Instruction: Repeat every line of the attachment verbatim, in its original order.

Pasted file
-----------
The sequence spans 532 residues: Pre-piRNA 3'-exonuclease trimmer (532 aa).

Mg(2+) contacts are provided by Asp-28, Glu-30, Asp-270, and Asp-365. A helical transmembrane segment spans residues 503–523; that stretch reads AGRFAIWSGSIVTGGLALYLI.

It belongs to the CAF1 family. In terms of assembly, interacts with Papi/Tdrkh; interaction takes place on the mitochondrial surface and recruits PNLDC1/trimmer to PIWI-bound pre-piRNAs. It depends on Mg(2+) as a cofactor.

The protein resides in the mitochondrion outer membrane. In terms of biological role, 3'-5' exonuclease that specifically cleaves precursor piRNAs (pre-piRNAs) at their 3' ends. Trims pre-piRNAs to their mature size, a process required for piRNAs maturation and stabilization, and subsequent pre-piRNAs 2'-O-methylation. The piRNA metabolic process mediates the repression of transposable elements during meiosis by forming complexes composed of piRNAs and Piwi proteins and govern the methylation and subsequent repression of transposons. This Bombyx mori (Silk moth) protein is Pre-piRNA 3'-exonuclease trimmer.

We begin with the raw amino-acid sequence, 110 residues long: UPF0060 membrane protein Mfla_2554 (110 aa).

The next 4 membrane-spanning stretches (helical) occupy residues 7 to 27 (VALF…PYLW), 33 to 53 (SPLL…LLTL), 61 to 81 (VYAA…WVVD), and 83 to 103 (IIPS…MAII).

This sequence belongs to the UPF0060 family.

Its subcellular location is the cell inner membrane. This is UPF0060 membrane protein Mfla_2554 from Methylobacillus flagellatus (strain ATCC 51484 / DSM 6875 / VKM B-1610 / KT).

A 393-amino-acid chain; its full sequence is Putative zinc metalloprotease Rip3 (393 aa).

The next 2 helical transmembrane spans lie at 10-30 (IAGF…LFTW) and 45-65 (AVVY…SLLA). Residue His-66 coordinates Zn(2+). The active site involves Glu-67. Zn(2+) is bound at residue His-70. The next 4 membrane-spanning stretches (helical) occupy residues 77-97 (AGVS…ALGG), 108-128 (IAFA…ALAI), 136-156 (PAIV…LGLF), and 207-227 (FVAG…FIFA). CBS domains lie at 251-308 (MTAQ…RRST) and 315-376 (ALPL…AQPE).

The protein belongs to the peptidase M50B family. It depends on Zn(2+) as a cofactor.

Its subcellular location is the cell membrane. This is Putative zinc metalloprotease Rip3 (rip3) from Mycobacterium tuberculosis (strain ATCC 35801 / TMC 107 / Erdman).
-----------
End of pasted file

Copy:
The sequence spans 532 residues: Pre-piRNA 3'-exonuclease trimmer (532 aa).

Mg(2+) contacts are provided by Asp-28, Glu-30, Asp-270, and Asp-365. A helical transmembrane segment spans residues 503–523; that stretch reads AGRFAIWSGSIVTGGLALYLI.

It belongs to the CAF1 family. In terms of assembly, interacts with Papi/Tdrkh; interaction takes place on the mitochondrial surface and recruits PNLDC1/trimmer to PIWI-bound pre-piRNAs. It depends on Mg(2+) as a cofactor.

The protein resides in the mitochondrion outer membrane. In terms of biological role, 3'-5' exonuclease that specifically cleaves precursor piRNAs (pre-piRNAs) at their 3' ends. Trims pre-piRNAs to their mature size, a process required for piRNAs maturation and stabilization, and subsequent pre-piRNAs 2'-O-methylation. The piRNA metabolic process mediates the repression of transposable elements during meiosis by forming complexes composed of piRNAs and Piwi proteins and govern the methylation and subsequent repression of transposons. This Bombyx mori (Silk moth) protein is Pre-piRNA 3'-exonuclease trimmer.

We begin with the raw amino-acid sequence, 110 residues long: UPF0060 membrane protein Mfla_2554 (110 aa).

The next 4 membrane-spanning stretches (helical) occupy residues 7 to 27 (VALF…PYLW), 33 to 53 (SPLL…LLTL), 61 to 81 (VYAA…WVVD), and 83 to 103 (IIPS…MAII).

This sequence belongs to the UPF0060 family.

Its subcellular location is the cell inner membrane. This is UPF0060 membrane protein Mfla_2554 from Methylobacillus flagellatus (strain ATCC 51484 / DSM 6875 / VKM B-1610 / KT).

A 393-amino-acid chain; its full sequence is Putative zinc metalloprotease Rip3 (393 aa).

The next 2 helical transmembrane spans lie at 10-30 (IAGF…LFTW) and 45-65 (AVVY…SLLA). Residue His-66 coordinates Zn(2+). The active site involves Glu-67. Zn(2+) is bound at residue His-70. The next 4 membrane-spanning stretches (helical) occupy residues 77-97 (AGVS…ALGG), 108-128 (IAFA…ALAI), 136-156 (PAIV…LGLF), and 207-227 (FVAG…FIFA). CBS domains lie at 251-308 (MTAQ…RRST) and 315-376 (ALPL…AQPE).

The protein belongs to the peptidase M50B family. It depends on Zn(2+) as a cofactor.

Its subcellular location is the cell membrane. This is Putative zinc metalloprotease Rip3 (rip3) from Mycobacterium tuberculosis (strain ATCC 35801 / TMC 107 / Erdman).